After thinking about it a bit, I’m coming to the opinion that Apple’s app sales are an anomaly. A well constructed one, but an anomaly none-the-less. What if Google invents and popularizes an open “native client”, which makes all or most of the advantages of native application code available in-browser? What if they do it in a way that spawns a proliferation of browser app stores, selling apps that scale from phone to tablet to desktop and access most, if not all, platform-specific features? Where does that leave Apple’s iOS App Store, except in a position of expensive and too heavily regulated?

paikinho, Apple’s disproportionate revenues might mean a couple things (or some combination). They might mean that Apple is just very, very good at mining its garden. It also might mean that Apple is exploiting an information disparity that just won’t last. I think the latter because I think the products thrown up against iOS are pretty amazing in their own right, amazing enough for most people to enjoy the price and openness advantages over Apple kit.

paikinho

It also might mean that Apple is exploiting an information disparity that just won?t last.
———-
But users are only going to buy apps they feel they need and want. And apps are really really cheap. Many are free.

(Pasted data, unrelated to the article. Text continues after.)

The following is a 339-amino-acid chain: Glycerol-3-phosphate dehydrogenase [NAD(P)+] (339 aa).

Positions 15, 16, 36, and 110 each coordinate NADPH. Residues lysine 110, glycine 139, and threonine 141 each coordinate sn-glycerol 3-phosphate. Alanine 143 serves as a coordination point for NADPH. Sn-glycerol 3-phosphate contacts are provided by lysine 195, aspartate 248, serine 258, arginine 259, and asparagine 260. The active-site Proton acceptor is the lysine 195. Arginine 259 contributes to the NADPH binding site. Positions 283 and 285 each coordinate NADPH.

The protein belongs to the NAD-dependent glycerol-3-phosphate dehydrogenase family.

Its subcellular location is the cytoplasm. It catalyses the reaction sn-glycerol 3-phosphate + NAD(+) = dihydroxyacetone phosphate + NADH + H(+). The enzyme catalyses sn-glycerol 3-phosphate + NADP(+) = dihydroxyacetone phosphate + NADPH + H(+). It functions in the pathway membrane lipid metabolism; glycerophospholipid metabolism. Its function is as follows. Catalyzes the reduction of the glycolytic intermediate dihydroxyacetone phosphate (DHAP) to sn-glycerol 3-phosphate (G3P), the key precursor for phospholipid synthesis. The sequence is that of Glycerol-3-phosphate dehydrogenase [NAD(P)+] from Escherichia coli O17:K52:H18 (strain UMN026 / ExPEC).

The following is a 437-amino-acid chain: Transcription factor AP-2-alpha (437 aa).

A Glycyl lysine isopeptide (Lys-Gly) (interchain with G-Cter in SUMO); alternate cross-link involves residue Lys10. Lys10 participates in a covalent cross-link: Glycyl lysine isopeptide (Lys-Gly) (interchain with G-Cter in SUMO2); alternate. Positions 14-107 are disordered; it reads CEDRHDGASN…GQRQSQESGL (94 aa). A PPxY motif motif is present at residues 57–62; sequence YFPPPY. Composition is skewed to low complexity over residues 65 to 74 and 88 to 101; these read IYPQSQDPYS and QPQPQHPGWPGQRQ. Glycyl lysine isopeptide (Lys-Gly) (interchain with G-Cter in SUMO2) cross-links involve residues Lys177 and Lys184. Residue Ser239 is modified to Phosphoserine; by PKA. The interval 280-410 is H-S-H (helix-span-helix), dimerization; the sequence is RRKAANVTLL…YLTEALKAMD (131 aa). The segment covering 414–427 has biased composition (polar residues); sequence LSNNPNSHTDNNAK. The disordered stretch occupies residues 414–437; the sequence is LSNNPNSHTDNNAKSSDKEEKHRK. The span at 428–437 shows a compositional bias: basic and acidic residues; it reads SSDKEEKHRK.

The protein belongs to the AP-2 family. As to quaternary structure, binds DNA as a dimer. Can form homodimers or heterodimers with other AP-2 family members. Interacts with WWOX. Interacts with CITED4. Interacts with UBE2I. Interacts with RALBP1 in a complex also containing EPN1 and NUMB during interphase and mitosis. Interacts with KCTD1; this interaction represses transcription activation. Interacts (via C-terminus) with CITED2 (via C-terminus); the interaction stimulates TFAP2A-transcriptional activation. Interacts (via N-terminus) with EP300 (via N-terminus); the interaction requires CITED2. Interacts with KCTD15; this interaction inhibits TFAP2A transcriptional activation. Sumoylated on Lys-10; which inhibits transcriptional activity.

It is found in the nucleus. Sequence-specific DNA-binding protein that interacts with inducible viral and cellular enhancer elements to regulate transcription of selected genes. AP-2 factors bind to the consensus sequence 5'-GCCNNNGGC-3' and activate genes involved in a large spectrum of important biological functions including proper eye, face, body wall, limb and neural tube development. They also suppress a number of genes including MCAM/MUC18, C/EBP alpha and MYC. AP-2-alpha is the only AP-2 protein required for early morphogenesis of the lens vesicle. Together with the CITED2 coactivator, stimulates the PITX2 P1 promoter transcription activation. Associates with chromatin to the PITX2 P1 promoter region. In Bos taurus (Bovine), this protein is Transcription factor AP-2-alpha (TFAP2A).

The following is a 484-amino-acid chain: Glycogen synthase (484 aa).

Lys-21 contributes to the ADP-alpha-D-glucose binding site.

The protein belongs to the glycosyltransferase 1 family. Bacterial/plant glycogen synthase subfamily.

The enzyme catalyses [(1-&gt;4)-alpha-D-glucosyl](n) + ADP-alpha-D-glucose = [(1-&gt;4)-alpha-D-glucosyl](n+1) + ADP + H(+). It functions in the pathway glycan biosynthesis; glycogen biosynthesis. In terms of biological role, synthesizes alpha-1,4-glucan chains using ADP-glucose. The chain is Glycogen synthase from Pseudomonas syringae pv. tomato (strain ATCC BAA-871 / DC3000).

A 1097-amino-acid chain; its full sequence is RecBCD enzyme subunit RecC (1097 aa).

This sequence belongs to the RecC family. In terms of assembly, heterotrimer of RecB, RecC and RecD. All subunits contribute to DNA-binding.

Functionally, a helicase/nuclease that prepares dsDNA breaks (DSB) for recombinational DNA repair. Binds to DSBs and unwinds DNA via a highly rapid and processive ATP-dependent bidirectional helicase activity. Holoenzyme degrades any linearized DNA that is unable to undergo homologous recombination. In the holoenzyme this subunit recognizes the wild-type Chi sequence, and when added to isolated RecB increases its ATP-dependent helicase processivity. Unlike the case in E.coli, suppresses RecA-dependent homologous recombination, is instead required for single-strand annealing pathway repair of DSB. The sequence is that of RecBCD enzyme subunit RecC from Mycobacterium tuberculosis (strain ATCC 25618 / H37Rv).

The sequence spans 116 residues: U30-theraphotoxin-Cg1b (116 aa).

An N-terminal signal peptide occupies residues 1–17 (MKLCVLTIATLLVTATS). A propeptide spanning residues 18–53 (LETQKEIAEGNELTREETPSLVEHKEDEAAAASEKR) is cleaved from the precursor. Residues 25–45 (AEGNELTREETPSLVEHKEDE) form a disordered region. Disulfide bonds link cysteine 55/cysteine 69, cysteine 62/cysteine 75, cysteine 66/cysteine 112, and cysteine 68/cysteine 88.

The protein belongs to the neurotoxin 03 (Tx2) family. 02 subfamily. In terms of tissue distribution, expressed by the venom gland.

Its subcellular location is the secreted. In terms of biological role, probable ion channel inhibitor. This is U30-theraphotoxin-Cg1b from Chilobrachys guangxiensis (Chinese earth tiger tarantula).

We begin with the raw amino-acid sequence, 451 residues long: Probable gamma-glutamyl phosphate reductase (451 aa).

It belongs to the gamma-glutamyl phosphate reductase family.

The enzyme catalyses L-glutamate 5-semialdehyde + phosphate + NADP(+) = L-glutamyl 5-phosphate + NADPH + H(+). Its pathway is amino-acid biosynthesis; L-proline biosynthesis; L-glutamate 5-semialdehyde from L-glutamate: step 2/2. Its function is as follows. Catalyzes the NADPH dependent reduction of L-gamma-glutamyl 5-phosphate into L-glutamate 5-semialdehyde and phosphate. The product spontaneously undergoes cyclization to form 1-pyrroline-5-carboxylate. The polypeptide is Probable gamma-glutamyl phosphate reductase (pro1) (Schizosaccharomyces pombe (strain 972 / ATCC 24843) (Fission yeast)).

I am certain when a wider array of really cool apps get into the cue at the Android Marketplace, googles revenues will rise. After all, google hasn’t had the necessary time for developers to put all of their stuff out for the Android yet. That is probably why google is trying to jump start by hiring lots of developer types for their marketplace.

I’m not sure what the information gap is that Apple is exploiting. People are pretty simple. I have a need…. whoa, here is an app that someone developed who sees my needs… and it is only 1.99. Wow! Doesn’t really matter all this high minded open-ness or non-openess standards as long as there are more apps than you could even possibly imagine a use for. Market is about getting good products for a good price. That is why apple is making so much money.

The mystery is why Android marketplace isn’t making so much on apps. Personally, I think this is a transitional state. Like you said, “It wont last” but in my use of the word it has more to do with Androids app store not making as much money.

I think the paradox is simple, Apple got to the market first and developed a model to make the most of it. Now google is doing it too, playing catchup, and their profits will rise as well over time as they do catch up.